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Cohort profile: the China Ageing REespiratory infections Study (CARES), a prospective cohort study in older adults in Eastern China
  1. Benjamin J Cowling1,
  2. Cuiling Xu1,2,3,
  3. Fenyang Tang4,
  4. Jun Zhang5,
  5. Jinjin Shen6,
  6. Fiona Havers7,
  7. Rachael Wendladt8,
  8. Nancy HL Leung1,
  9. Carolyn Greene7,
  10. A Danielle Iuliano7,
  11. Pat Shifflett8,
  12. Ying Song7,
  13. Ran Zhang7,
  14. Lindsay Kim7,
  15. Yuyun Chen1,
  16. Daniel KW Chu1,
  17. Huachen Zhu1,
  18. Yuelong Shu2,3,
  19. Hongjie Yu9,10,
  20. Mark G Thompson7
  21. on behalf of the CARES investigators
  1. 1 WHO Collaborating Centre for Infectious Disease Epidemiology and Control, Li Ka Shing Faculty of Medicine, School of Public Health, University of Hong Kong, Hong Kong Special Administrative Region, Hong Kong, China
  2. 2 Chinese National Influenza Center, National Institute for Viral Disease Control and Prevention, Collaboration Innovation Center for Diagnosis and Treatment of Infectious Diseases, Chinese Center for Disease Control and Prevention, Beijing, China
  3. 3 Key Laboratory for Medical Virology, National Health and Family Planning Commission, Beijing, China
  4. 4 Jiangsu Provincial Center for Disease Prevention and Control, Nanjing, China
  5. 5 Suzhou Center for Disease Prevention and Control, Suzhou, China
  6. 6 Yancheng Center for Disease Prevention and Control, Yancheng, China
  7. 7 Centers for Disease Control and Prevention, Atlanta, Georgia, USA
  8. 8 Abt Associates, Cambridge, Massachusetts, USA
  9. 9 School of Public Health, Fudan University, Key Laboratory of Public Health Safety, Ministry of Education, Shanghai, China
  10. 10 Division of Infectious Disease, Key Laboratory of Surveillance and Early-warning on Infectious Disease, Chinese Center for Disease Control and Prevention, Beijing, China
  1. Correspondence to Dr Benjamin J Cowling; bcowling{at}


Purpose This study was established to provide direct evidence on the incidence of laboratory-confirmed influenza virus and respiratory syncytial virus (RSV) infections in older adults in two cities in Jiangsu Province, China, and the potential impact of acute respiratory infections on frailty.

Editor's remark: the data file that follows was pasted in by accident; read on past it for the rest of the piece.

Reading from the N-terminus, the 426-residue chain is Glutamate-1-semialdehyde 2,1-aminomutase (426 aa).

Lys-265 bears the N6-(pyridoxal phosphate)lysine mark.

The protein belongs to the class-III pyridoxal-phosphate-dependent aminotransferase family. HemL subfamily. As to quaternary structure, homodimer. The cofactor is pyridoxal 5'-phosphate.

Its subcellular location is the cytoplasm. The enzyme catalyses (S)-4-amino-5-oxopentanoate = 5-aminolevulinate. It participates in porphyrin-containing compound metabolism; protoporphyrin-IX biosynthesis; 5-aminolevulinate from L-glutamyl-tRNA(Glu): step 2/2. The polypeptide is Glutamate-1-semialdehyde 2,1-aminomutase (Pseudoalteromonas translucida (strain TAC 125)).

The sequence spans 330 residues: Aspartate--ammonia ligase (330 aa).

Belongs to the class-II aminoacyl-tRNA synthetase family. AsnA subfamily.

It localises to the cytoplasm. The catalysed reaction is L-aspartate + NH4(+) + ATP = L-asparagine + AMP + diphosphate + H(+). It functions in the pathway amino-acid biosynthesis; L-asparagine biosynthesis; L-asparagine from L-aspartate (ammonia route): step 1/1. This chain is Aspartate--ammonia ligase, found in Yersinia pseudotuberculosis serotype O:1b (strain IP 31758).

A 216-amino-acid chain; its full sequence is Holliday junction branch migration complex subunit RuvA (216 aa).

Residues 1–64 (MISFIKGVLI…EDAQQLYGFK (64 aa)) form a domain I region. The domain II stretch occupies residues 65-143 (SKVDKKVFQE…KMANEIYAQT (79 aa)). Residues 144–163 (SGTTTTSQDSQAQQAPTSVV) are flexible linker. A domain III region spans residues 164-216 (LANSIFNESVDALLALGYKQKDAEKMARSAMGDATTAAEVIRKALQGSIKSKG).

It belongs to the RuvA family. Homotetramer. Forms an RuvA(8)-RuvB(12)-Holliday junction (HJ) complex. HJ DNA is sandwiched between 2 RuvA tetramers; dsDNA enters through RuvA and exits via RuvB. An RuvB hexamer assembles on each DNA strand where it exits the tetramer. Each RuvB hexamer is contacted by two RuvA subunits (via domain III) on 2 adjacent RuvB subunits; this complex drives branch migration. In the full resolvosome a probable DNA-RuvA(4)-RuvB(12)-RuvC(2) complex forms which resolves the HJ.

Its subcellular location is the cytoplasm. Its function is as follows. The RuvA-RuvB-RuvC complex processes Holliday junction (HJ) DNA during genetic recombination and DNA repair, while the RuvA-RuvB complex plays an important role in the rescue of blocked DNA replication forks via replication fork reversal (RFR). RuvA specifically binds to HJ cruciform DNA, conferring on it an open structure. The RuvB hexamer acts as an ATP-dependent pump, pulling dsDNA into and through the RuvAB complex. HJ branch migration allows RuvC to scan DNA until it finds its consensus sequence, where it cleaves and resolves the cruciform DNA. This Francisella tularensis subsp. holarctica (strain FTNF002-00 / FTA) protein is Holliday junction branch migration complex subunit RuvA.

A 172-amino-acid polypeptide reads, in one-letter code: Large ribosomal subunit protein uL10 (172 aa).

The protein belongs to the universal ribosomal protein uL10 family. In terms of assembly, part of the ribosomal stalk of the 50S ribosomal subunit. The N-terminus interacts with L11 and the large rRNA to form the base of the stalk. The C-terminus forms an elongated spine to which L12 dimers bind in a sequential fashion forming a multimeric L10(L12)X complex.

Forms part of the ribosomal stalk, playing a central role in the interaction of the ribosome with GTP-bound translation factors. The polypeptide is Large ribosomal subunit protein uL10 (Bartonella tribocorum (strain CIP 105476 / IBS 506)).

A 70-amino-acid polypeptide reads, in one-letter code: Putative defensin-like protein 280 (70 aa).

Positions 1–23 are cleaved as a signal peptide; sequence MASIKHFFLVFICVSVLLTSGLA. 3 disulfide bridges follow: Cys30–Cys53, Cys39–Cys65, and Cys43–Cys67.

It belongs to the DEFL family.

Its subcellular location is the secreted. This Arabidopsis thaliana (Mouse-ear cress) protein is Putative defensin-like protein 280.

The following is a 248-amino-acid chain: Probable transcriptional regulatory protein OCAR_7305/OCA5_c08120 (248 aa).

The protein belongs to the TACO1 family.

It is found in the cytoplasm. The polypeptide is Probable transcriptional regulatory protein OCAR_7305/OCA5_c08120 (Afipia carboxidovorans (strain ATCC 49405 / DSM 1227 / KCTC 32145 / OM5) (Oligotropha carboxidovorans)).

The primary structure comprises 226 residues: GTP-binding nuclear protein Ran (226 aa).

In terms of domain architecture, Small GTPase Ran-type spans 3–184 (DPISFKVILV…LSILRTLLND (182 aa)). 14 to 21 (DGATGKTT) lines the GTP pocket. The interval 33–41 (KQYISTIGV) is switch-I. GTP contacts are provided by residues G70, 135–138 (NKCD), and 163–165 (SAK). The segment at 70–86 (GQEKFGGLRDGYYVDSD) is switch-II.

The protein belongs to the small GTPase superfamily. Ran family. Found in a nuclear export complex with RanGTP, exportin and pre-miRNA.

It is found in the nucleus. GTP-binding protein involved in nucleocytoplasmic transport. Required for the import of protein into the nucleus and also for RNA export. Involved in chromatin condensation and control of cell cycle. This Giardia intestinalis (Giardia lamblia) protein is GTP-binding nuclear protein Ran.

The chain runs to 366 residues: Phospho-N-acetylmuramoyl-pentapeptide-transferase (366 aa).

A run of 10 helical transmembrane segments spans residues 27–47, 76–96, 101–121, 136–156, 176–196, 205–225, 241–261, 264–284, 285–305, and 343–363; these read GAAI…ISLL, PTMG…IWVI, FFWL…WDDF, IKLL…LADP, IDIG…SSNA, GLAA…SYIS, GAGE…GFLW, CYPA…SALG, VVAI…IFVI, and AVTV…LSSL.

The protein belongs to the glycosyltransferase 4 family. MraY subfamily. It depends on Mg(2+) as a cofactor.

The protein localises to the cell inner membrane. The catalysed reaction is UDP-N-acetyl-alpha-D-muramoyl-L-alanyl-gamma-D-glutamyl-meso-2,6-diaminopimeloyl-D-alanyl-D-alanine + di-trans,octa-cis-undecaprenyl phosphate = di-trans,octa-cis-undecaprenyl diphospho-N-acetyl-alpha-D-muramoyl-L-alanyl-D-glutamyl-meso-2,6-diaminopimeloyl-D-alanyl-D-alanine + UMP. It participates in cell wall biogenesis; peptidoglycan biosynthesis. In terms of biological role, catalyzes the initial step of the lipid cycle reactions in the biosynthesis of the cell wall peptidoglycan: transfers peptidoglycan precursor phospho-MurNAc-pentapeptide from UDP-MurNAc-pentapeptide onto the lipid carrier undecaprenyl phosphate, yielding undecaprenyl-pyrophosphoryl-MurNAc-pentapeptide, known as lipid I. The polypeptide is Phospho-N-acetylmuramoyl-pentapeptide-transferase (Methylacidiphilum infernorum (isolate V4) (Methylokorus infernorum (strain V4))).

Participants The cohort was enrolled in Suzhou and Yancheng, two cities in Jiangsu Province in Eastern China. Between November 2015 and March 2016, we enrolled 1532 adults who were 60–89 years of age, and collected blood samples along with baseline data on demographics, general health, chronic diseases, functional status and cognitive function through face-to-face interviews using a standardised questionnaire. Participants are being followed weekly throughout the year to identify acute respiratory illnesses. We schedule home visits to ill participants to collect mid-turbinate nasal and oropharyngeal swabs for laboratory testing and detailed symptom information for the acute illness. Regular follow-up including face-to-face interviews and further blood draws will take place every 6–12 months.

Findings to date As of 3 September 2016, we had identified 339 qualifying acute respiratory illness events and 1463 (95%) participants remained in the study. Laboratory testing is ongoing.

Future plans We plan to conduct laboratory testing to estimate the incidence of influenza virus and RSV infections in older adults. We plan to investigate the impact of these infections on frailty and functional status to determine the association of pre-existing immune status with protection against influenza and RSV infection in unvaccinated older adults, and to assess the exposure to avian influenza viruses in this population.